Histoid Leprosy is a well-recognized clinical entity, characterized by cutaneous and/or subcutaneous nodules and plaques present over an apparently normal skin with unique histopathology and characteristic bacterial morphology.1, 2 It usually manifests itself in patients on diaminodiphenyl sulfone (DDS) for a long time, reflecting initial improvement followed by a relapse.3–9 Irregular10–12 and inadequate13 therapy may further compound its occurrence. Some workers5, 10,14–17 believe that it is due to the development of drug resistance to DDS, while others9, 10,14 postulate that mutant organisms, that emerge from a predominantly sulfone susceptible bacterial population, may be responsible. Treatment with DDS creates a selective environment by killing or at least inhibiting, multiplication of drug sensitive organisms, thus allowing the growth of the drug resistant, ‘histoid’ bacilli.6, 10, 12, 18–24 Its de novo occurrence may make it difficult to diagnose. So, a high degree of suspicion is imperative in such cases.
Apart from its occurrence in lepromatous leprosy, histoid may occasionally be seen in borderline,7, 10, 18, 25–28 and indeterminate leprosy.29
Ever since the description of histoid leprosy by Wade,30, 31 an emphasis was laid on its retrospective histological diagnosis,31 which was subsequently reaffirmed.5, 6, 19 However, in Sehgal and Srivastava's experience,1, 32 it can be diagnosed with certainly, relying on its prospective clinical features, a fact appreciated and duly reiterated by Professor Samuel L Moschella, while reviewing a scintillating report on the entity in the Year Book of Dermatology33 1988.
The term histoid was originally coined in the year 1960 by Wade,30 as a historical concept of bacillary rich leproma composed of spindle shaped cells, along with an absence of globus formation, so conspicuous, in the ordinary leproma, and which exhibits, a fibromatoid, tendency in chronic form. Since then many reports,3–6, 10–14, 25, 31, 32, 34 have documented this entity. Although some authors,1, 4, 26 regard it as a distinct clinicopathological entity, yet, others3–6, 10, 12–15, 18, 19, 25 consider it as a variant of lepromatous leprosy. The entity initially was recorded in multibacillary patients, on irregular, and inadequate dapsone (mono) therapy, but later de novo cases were also encountered.1, 32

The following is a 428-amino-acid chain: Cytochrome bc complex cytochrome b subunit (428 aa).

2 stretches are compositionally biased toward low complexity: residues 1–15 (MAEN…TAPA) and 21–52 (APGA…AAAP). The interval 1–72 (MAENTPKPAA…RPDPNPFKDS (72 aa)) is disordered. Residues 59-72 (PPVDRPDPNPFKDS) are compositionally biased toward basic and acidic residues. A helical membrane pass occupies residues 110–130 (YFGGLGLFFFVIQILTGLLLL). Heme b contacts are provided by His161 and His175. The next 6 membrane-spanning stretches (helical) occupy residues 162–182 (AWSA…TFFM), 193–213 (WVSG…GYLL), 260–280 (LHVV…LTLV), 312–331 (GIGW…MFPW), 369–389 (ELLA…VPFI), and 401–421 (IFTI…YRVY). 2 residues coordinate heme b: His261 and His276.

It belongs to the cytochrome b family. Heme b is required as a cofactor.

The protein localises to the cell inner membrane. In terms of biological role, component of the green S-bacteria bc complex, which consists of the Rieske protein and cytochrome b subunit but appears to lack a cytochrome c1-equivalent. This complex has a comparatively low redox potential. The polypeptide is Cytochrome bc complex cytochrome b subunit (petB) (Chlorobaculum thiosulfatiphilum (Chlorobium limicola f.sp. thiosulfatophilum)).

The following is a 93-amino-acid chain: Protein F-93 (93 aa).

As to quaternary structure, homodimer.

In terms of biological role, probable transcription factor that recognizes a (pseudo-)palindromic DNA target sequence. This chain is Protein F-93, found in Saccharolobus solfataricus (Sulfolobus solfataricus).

The ultrastructure of these lesions, was studied, for the first time, by Job et al,34 describing its prime cell type as a histiocytes, behaving both as a macrophage and fibroblast. Later, Ridley and Liu et al,26, 35 also documented its ultra-structure.
Despite sporadic reporting, histoid leprosy was not given a thought, until Sehgal et al36 in the year 1985 documented for the first time the immunological profile of this intriguing and exquisite expression of multibacillary leprosy. In the subsequent years, Sehgal and Srivastava,32 advanced dialogs, stressing prospective clinical diagnosis, in their two authoritative, investigative reports.1, 32 The latter, in particular, brought to light certain important revelations, which led to more lucid understanding of this enigmatic disease.
After these revelations, the research workers across the globe developed interest in this enigmatic, unique expression, the histoid leprosy, of a very common entity of the developing countries, and several reports37–49 started pouring from different parts of the world. A high degree of suspicion brought to book several more cases of histoid leprosy hither to undiagnosed.50–54
Sehgal and Srivastava32, 36, 55 based on these extensive studies on the entity postulated that histoid should occupy a separate position on the continuous leprosy spectrum besides lepromatous leprosy.
Histoid leprosy is an expression of multibacillary leprosy, characterized by the occurrence of nodules and/or plaques in the skin or the subcutaneous tissues. Well-demarcated, cutaneous nodule is its cardinal feature. They are present over an apparently normal skin.1, 18 The reactional episodes are seldom recorded in this entity.30, 31 However, they are recognized by their distinct bacteriology and histopathology.31